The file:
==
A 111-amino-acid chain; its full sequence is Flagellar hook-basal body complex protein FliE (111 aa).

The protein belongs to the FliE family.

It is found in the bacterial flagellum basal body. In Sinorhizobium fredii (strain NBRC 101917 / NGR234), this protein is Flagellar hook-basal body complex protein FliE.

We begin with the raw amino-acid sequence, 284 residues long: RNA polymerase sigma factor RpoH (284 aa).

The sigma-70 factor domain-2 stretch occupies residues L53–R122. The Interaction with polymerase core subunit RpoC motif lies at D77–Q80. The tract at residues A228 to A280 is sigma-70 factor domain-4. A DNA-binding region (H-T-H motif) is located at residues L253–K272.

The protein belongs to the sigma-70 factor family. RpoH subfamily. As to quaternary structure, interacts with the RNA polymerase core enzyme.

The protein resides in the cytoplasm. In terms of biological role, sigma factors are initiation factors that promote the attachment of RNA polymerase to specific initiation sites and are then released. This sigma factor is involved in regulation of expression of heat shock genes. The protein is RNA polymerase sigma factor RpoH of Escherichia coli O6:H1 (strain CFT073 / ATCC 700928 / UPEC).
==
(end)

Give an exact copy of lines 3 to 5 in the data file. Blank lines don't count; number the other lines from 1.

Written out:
It is found in the bacterial flagellum basal body. In Sinorhizobium fredii (strain NBRC 101917 / NGR234), this protein is Flagellar hook-basal body complex protein FliE.

We begin with the raw amino-acid sequence, 284 residues long: RNA polymerase sigma factor RpoH (284 aa).

The sigma-70 factor domain-2 stretch occupies residues L53–R122. The Interaction with polymerase core subunit RpoC motif lies at D77–Q80. The tract at residues A228 to A280 is sigma-70 factor domain-4. A DNA-binding region (H-T-H motif) is located at residues L253–K272.